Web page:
The Milk Grotto (Magharet Sitti Mariam or Grotto of the Lady Mary) is a Christian landmark in Bethlehem, not far from the Church of the Nativity. The grotto is believed to be where Mary, Joseph and baby Jesus hid following the nativity and where Mary nursed baby Jesus. The site first became venerated in the 4th century and by the 7th century pieces of the grotto’s stone walls were being sent to churches in Europe. In 1375 the Milk Grotto was recognized by Pope Gregory XI. In 1872 a Franciscan church was built around the grotto and in 2007 a modern chapel was built alongside the site connected by a tunnel.
The Milk Grotto in the Bible
The Bible does not specifically refer to the Milk Grotto so the faith in its role in Jesus’ life is a tradition rather than a Biblical event. The Magi (Three Wise Men) visited Herod on route to the nativity and so the king knew of the imminent birth of Jesus. He feared his position if Jesus was allowed to grow into a man. So Herod ordered the death all boys born in Bethlehem that were two years old and under. In Mathew 2:13-14 we read how an angel came to Joseph and warned him to take the new born child and Mary and flee to Egypt. The angel told Joseph to remain in Egypt until being told to return as Herod was going to search for the new born child to kill him. So Joseph took his family and fled to Egypt where he stayed until the death of Herod.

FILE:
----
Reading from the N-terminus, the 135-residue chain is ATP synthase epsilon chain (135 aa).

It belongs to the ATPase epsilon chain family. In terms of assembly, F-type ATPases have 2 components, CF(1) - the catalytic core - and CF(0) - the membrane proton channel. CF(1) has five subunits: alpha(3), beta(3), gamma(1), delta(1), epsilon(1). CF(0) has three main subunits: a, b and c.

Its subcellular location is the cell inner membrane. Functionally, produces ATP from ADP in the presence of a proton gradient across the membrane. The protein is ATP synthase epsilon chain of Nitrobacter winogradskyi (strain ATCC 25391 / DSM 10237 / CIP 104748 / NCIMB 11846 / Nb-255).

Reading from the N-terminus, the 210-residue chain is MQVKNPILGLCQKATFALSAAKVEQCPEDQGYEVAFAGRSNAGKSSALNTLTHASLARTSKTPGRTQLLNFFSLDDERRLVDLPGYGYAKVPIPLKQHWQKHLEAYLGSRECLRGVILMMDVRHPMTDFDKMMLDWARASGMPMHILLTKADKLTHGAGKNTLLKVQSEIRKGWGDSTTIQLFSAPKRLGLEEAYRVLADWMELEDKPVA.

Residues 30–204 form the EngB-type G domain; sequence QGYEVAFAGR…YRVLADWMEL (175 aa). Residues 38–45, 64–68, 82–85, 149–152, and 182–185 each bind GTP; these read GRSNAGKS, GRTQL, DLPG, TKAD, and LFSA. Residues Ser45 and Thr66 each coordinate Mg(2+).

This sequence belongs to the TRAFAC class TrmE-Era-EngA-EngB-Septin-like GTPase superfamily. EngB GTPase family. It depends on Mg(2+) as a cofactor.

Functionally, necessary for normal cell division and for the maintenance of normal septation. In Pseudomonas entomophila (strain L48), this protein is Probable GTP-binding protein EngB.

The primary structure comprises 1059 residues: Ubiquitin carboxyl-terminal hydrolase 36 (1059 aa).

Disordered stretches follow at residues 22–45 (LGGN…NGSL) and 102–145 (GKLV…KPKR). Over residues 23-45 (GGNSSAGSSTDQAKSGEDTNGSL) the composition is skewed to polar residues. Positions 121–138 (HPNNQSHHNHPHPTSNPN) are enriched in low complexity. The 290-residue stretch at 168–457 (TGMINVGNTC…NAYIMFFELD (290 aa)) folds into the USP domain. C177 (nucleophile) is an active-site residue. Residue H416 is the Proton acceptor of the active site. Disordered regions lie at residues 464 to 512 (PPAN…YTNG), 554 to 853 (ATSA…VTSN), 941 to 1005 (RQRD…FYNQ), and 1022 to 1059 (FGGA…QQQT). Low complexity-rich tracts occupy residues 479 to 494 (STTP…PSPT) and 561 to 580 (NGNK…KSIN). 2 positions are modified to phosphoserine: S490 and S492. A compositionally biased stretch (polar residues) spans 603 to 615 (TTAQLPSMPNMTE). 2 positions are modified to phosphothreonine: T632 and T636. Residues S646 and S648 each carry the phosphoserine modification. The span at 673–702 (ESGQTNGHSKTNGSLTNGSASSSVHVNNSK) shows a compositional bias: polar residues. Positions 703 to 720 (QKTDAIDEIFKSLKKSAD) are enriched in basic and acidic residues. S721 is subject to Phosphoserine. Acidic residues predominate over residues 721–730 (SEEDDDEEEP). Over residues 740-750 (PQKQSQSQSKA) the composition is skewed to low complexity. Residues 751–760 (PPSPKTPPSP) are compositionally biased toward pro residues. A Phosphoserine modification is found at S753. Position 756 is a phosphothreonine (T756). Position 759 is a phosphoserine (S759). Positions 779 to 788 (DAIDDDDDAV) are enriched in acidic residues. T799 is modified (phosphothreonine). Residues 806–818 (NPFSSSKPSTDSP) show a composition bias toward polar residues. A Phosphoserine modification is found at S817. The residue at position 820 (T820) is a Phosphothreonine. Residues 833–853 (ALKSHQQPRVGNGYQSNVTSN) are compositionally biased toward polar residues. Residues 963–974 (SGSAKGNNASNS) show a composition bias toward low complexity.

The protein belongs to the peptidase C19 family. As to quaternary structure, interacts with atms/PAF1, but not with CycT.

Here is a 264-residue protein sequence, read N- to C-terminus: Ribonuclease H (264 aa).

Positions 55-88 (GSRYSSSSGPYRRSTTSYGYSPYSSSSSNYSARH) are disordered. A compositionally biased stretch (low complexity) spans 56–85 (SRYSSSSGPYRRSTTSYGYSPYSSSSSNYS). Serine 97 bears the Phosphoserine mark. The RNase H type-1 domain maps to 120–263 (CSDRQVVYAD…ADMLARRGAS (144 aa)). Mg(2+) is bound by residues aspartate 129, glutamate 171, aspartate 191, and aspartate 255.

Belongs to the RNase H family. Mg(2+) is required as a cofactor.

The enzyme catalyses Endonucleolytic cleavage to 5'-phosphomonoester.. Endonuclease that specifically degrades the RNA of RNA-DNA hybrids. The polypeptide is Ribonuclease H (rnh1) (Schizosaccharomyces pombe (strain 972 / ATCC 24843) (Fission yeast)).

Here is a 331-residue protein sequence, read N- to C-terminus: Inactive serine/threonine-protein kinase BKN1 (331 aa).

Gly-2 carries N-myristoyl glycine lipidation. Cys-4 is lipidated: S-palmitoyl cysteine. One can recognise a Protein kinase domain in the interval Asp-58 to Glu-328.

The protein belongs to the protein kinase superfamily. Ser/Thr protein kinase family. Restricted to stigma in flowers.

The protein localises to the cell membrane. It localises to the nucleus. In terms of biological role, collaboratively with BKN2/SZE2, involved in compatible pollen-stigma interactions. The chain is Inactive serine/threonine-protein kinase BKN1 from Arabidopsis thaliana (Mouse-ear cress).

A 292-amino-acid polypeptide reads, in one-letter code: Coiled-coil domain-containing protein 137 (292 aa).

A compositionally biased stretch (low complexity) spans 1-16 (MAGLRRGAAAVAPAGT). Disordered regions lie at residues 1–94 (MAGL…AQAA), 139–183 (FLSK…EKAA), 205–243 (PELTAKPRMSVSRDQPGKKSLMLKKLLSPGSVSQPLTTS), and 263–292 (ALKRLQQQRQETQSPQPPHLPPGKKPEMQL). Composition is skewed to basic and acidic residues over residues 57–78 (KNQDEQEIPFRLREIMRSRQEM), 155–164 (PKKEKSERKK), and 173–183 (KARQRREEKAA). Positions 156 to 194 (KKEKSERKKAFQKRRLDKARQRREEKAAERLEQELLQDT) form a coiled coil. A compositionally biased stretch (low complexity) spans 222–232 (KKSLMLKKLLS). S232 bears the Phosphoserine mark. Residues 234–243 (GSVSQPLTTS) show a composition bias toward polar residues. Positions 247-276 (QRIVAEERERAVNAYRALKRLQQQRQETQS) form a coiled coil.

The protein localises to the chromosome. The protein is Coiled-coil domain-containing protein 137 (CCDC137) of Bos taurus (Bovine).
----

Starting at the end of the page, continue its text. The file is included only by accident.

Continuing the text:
Tradition holds that on route to Egypt the Holy Family briefly hid in the grotto before making their escape. While taking refuge in the grotto Mary nursed baby Jesus and as she did so a drop of her milk fell to the ground turning the surfaces of the grotto white.
The Chapel of the Milk Grotto
The chapel encompasses the grotto today dates back to 1872 but you can still see fragments of the mosaics; geometric motifs and crosses from the 4th century structure. The grotto itself has an irregular shape and is carved out of the soft white rock. Alongside the Milk Grotto is the convent of the Sisters of the Perpetual Adorers of the Blessed Sacrament and a tunnel connecting the grotto to the Chapel of the Holy Sacrament.
The Milk Grotto Tradition
Christian and Muslim women who want to conceive visit the chapel to pray for Mary’s intercession to bless them with fertility. Believers will sometimes scrape off part of the white stone of the grotto. Mothers wanting to enhance milk production often mix the white scrapings with water to drink while women wanting to conceive place the white rock fragments under their pillow at night. Today small packets of the powdered white stone are sold at the site. On display are letters from mothers across the globe that have used the holy white powder and have successfully become pregnant.
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